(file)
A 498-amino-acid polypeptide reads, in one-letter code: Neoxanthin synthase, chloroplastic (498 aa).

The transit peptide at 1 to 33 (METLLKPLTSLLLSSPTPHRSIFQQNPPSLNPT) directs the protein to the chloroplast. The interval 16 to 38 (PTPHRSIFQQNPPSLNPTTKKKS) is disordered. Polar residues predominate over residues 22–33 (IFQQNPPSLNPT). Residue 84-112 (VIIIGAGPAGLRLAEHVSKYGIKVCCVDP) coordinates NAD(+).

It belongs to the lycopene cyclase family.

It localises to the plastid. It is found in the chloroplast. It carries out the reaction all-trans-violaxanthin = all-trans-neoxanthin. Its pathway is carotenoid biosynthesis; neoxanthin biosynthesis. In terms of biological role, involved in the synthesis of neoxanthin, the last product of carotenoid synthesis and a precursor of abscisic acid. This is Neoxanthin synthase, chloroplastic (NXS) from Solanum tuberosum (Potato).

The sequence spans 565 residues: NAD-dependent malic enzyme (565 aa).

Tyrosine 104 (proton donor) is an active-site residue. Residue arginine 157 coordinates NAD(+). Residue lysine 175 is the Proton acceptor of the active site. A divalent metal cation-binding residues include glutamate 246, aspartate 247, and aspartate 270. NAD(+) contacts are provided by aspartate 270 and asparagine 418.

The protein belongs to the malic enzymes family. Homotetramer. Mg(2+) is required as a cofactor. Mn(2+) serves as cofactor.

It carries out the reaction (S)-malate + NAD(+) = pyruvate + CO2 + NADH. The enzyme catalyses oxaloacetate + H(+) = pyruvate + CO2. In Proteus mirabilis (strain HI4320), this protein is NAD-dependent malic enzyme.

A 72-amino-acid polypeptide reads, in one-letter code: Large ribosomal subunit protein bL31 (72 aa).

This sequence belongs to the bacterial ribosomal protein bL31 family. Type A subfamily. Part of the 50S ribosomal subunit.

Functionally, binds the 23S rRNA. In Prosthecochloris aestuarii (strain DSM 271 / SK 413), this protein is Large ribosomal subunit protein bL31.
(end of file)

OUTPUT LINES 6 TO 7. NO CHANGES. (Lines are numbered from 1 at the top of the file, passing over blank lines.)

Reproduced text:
Tyrosine 104 (proton donor) is an active-site residue. Residue arginine 157 coordinates NAD(+). Residue lysine 175 is the Proton acceptor of the active site. A divalent metal cation-binding residues include glutamate 246, aspartate 247, and aspartate 270. NAD(+) contacts are provided by aspartate 270 and asparagine 418.

The protein belongs to the malic enzymes family. Homotetramer. Mg(2+) is required as a cofactor. Mn(2+) serves as cofactor.